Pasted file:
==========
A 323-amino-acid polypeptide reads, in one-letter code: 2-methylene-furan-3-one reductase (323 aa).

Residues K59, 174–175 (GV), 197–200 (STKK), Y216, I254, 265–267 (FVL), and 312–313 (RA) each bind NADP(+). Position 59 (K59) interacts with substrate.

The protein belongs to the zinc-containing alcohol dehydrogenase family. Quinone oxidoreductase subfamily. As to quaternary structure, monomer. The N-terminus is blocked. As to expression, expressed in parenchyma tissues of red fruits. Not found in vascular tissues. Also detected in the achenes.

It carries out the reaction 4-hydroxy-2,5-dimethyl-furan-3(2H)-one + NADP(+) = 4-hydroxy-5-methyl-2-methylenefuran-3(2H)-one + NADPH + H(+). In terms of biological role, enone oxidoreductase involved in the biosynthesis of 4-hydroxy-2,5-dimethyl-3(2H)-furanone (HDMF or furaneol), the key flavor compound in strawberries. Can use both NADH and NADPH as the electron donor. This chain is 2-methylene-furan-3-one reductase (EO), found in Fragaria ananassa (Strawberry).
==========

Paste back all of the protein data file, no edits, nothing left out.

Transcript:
A 323-amino-acid polypeptide reads, in one-letter code: 2-methylene-furan-3-one reductase (323 aa).

Residues K59, 174–175 (GV), 197–200 (STKK), Y216, I254, 265–267 (FVL), and 312–313 (RA) each bind NADP(+). Position 59 (K59) interacts with substrate.

The protein belongs to the zinc-containing alcohol dehydrogenase family. Quinone oxidoreductase subfamily. As to quaternary structure, monomer. The N-terminus is blocked. As to expression, expressed in parenchyma tissues of red fruits. Not found in vascular tissues. Also detected in the achenes.

It carries out the reaction 4-hydroxy-2,5-dimethyl-furan-3(2H)-one + NADP(+) = 4-hydroxy-5-methyl-2-methylenefuran-3(2H)-one + NADPH + H(+). In terms of biological role, enone oxidoreductase involved in the biosynthesis of 4-hydroxy-2,5-dimethyl-3(2H)-furanone (HDMF or furaneol), the key flavor compound in strawberries. Can use both NADH and NADPH as the electron donor. This chain is 2-methylene-furan-3-one reductase (EO), found in Fragaria ananassa (Strawberry).